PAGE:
Think about it: Terry has had this hosting gig for more than 40 years. Let’s say that she’s done four interviews per week for 50 weeks per year. That’s 8,000 interviews (Wikipedia just says she’s done “thousands”). It takes about two seconds to say, “If you’re just joining us…” If she says it, on average, three times per interview (a conservative estimate), that’s 48,000 seconds of her life, and ours, that she has frittered away in felicity. That’s more than thirteen hours of nonstop “If you’re just joining us…” multiplied by millions of listeners. And that’s not counting the interviews by her stand-ins, whom she has trained to use this same formula.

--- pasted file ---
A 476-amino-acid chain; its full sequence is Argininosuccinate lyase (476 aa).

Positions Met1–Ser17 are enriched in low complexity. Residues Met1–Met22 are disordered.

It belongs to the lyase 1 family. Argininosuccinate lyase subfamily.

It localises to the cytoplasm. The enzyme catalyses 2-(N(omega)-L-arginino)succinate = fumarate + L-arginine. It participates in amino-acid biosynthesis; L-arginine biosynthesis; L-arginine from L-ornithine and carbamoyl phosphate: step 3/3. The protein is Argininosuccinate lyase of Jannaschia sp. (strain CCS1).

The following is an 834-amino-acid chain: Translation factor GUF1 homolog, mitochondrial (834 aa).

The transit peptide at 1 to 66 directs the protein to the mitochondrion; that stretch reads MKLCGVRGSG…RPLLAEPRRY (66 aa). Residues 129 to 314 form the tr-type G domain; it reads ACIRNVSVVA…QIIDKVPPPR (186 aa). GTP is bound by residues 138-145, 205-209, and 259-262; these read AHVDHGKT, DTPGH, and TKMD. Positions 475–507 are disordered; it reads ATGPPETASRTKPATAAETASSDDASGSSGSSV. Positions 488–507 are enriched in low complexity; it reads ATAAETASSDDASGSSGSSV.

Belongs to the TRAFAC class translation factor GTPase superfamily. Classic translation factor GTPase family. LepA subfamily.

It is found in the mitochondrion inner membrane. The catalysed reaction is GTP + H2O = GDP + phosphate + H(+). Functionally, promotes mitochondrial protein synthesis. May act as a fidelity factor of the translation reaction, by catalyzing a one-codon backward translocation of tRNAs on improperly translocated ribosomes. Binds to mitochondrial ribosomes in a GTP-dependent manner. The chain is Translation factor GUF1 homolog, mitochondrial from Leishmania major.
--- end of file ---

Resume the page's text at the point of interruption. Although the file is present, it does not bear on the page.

Think of what each of us could have accomplished in those extra thirteen hours. That’s a whole workday plus breakfast, lunch, dinner, a movie, writing a blog entry, and playing with the cats.

Life is too damn short to waste words. Whether we’re just joining you or not, Terry, you have the same guest. It would be cool if you could somehow engineer the show to have different guests for different levels of audience loyalty, but the technology isn’t there yet.

And don’t get me started on the thousands of talk-show callers every day whose first words are “Thank you for taking my call” or some other time-wasting banality. That’s at least three seconds when the caller or someone less fatuous could have been enlightening us on the topic at hand.

Then there’s the whole how-are-you-fine-thanks-and-you ritual that everyone is forced to participate in, in some permutation, dozens of times a day in every society on earth. Really, can’t we all just get to the point? If you must be felicitous, a simple “hello” will do, or better still, “hi.” Just don’t make it conditional.